Monday, January 21, 2008

Taking Care of Business

What a rollercoaster I've been on, but I'm not complaining. Let's see. Did I mention that our old Crosley chest freezer had been complaining? I think that thing, bought a couple of years secondhand even, is about 27 or so years old. It has never had many problems, so when it became temperamental a few days ago, we thought "it's about time." Fast forward to having the repairman out to the tune of $50 labor and $20 for the hard start relay. At today's rate, that is quite reasonable. When we questioned to him the reasonability of repairing that old unit versus buying a new one, he exclaimed, "Oh, no! You'd never get a new one nowadays made that well." So, it is chugging right along.

Next challenge: I noticed a little sensitivity in a tooth that had had major repair a few years ago. The pain seemed to be hanging on, so on a quick trip to the dentist and an assessment there, it didn't take long to determine that I have a rather significant abscess. So, in order to get that taken care of, I have been on antibiotics for a week, and on Wednesday I will have a root canal. That strikes terror in the heart of most people, but actually, technology has improved so over the past years that it is not that much of an ordeal. Here's hoping. However, I am facing rather complicated repair to other teeth, so Piggy Bank, here we come. My main problem has been remembering to take the meds at the time they were due.

Another challenge that I have dreaded so terribly bad was that in December my laptop computer konked out. With the holidays, etc., I was not in the frame of mind to deal with calling Dell Support and possibly getting someone across the world to talk to. Ever done that? I have tried that, and it is one of the more stressful things I've come across. So, having a backup computer, I put it off, thinking that I would come up with a solution that I could handle. I did have the paperwork that says the computer is still under warranty. SO, this afternoon, just like I had an epiphany, I went to Dell Support Online and chose the option of their chat support. Now why had I not done that before? This very nice person walked me through some questions and tests and decided that they would replace the motherboard and have a technician come to my home to do that. How simple was that? So, I am awaiting a call from the technician, and then I will be back to my spoiled self with my laptop baby back in operation hopefully.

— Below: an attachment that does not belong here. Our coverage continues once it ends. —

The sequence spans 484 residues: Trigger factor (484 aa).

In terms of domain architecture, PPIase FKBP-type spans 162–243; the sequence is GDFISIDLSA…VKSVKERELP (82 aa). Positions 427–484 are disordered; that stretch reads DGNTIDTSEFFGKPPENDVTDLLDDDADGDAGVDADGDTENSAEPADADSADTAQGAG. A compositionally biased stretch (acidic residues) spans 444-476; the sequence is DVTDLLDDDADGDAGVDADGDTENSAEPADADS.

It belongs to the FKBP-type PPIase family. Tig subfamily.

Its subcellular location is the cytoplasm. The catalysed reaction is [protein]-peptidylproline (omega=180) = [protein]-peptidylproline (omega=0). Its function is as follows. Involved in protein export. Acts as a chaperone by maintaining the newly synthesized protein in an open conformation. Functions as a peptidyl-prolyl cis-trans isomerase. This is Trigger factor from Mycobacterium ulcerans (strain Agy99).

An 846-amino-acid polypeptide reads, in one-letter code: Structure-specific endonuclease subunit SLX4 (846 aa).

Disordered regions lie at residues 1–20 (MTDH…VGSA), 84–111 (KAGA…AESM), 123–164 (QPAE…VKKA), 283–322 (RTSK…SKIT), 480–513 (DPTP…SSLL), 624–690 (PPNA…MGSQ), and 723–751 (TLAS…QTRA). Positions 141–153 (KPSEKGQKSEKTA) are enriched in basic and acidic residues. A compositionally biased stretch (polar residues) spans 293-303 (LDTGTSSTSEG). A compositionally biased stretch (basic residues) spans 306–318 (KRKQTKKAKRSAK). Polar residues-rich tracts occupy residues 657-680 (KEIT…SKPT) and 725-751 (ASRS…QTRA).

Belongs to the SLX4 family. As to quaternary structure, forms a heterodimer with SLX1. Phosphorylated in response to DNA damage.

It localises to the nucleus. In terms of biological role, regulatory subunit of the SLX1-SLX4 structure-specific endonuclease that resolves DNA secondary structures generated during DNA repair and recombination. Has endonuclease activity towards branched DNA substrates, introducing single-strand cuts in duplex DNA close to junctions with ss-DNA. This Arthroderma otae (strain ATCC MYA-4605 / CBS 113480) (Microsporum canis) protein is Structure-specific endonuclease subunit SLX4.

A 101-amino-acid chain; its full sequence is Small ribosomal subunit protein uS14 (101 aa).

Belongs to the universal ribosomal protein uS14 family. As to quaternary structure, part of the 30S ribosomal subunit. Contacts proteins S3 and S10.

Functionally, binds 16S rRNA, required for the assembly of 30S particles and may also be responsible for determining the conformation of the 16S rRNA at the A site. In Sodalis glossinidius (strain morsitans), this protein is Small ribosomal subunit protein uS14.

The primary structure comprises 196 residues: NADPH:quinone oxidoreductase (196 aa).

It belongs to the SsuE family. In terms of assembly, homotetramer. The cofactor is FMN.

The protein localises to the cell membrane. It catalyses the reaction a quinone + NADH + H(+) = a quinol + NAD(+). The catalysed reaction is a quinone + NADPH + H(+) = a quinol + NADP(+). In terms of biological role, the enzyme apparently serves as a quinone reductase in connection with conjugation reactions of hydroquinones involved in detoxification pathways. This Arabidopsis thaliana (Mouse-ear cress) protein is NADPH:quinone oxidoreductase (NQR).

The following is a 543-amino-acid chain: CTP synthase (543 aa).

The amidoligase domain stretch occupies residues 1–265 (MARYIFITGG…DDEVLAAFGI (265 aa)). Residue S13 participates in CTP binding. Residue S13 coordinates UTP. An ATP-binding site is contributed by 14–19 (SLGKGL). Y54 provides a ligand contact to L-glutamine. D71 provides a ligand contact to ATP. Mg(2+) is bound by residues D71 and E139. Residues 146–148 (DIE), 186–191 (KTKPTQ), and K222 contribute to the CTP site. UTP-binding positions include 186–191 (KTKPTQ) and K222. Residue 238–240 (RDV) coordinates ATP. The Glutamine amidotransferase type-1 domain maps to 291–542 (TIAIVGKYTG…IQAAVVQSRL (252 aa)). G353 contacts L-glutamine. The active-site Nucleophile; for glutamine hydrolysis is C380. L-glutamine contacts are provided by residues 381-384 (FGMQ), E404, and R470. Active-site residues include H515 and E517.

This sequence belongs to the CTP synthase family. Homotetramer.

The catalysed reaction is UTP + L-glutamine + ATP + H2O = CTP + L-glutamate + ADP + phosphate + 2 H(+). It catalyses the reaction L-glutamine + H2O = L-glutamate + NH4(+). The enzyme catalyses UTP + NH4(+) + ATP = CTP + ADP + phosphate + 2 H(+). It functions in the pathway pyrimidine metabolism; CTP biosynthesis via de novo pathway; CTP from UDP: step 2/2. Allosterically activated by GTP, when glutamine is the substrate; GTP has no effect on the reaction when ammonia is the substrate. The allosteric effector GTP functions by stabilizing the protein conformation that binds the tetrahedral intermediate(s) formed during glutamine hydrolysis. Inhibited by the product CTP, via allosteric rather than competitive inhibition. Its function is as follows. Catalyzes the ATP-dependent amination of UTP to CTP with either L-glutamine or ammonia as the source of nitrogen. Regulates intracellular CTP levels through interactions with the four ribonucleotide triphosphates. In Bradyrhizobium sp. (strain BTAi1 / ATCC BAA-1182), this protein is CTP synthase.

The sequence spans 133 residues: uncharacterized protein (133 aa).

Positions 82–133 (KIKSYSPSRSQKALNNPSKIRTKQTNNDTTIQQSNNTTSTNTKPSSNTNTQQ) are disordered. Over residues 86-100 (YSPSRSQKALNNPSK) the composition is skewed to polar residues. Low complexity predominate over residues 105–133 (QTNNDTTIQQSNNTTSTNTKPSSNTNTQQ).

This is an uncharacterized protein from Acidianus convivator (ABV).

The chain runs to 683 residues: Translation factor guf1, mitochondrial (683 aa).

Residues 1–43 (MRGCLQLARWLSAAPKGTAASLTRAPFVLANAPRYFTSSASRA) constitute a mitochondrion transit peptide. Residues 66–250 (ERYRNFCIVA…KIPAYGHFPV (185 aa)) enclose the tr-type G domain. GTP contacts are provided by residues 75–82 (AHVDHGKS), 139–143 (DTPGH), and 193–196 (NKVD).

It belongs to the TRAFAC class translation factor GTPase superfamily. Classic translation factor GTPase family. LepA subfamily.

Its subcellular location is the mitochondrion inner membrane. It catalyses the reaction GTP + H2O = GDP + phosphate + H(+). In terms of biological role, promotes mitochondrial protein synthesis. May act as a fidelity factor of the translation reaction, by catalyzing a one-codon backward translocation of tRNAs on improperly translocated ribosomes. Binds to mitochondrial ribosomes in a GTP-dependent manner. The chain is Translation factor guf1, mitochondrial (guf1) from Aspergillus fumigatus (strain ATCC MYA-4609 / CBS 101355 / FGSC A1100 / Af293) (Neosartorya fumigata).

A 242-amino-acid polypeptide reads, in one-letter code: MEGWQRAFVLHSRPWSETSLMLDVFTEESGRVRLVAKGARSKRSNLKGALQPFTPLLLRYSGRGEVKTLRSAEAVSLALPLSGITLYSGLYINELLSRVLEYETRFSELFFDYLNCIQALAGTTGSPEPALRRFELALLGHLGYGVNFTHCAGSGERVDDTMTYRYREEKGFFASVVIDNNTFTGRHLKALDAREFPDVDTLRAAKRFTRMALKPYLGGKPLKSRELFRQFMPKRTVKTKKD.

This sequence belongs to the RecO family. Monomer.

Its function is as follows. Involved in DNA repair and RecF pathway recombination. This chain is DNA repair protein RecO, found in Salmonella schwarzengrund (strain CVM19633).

The only thing I think we have done today that was productive in this very chilly weather we've had (didn't get above 45) was that hubby took the kitchen refuse to the compost bin. While he was out, he gathered some purple top turnips, and soon I will be preparing that for supper. Gotta have a little cornbread to go along, of course. The green tops from the turnips that I don't add to the pot will go back to compost.

Each day has its own challenges, and I'm sure tomorrow will have its share. But today I am proud of getting that issue of the laptop taken care of. How I dreaded that!


Monday, January 14, 2008

Revving up for Spring

We're trying to get psyched up for spring and was pleasantly surprised to see a display of Burpee seeds this weekend. Shouldn't be too surprised as the valentine candy was out the next day after Christmas. To keep our spirits up, we selected a packet of Burpee Pickler cucumbers, as that promises heavy yields. We do have our spot picked out with more sun for our cucumbers this year. Also, we ran across the sunflower selection and picked Chianti Hybrid, which looks beautiful (burgundy red) on the packet, and the Mammoth, which produces edible seeds (looking out for the birds here). This must be what came up last spring from around our bird feeder. That was so much fun to watch grow and then leave for the birds. The last packet was of the Mexican sunflower, Torch Tithonia. From the picture, we believe it to be the kind of flower we see in the landscapes of the local Mexican restaurants and is so pretty and "fiery."

Also included in our spending spree was the purchase of a couple of rolls of lawn edging within which we plan to confine our semi-raised beds. This will require several more rolls, but interspersed along with regular shopping, maybe it won't break the bank. At some point, one has to decide if the return is worth the investment, but in this case, we think it might be. We don't want to see our hard work washed away with the first heavy rain. Also, unless we run into another close-out on landscape timbers, we probably won't be buying those in bulk.

Our outside chores are pretty much confined to pruning the old apple tree that succumbed to the freeze/drought last year. At least we are getting most of the dead limbs cut away and will decide later if the entire tree goes this spring. There goes the resting place for zillions of hummingbirds and others, and a convenient hangy-downy place for bird feeders and anything that needs off the ground. Temp today is 45, but the sun is shining, so that may entice us to do our power walk around the garden!

Friday, January 11, 2008

Soup Anyone?

Generally, I like soup. Husband doesn't care for it if there is anything else. That doesn't keep me from indulging on these chilly, wintry days. But I do try to choose a healthful soup. Lately I have had this extreme craving for tomato-based foods, expecially soups. The other day I had this bright idea to cruise the soup aisle at the supermarket. Almost as being lead to do so, I saw this display of Progresso Soup, and there to my wondering eyes was...ta-da....Vegetable Classics Hearty Tomato. The calorie count is not bad at 110 per one cup, but there is more sugar and more sodium than I would prefer. Actually, it is quite tasty and probably wouldn't hurt much for an occasional indulgence, but I did get ideas about flavoring my own. BTW, Progresso does have low sodium products which are great.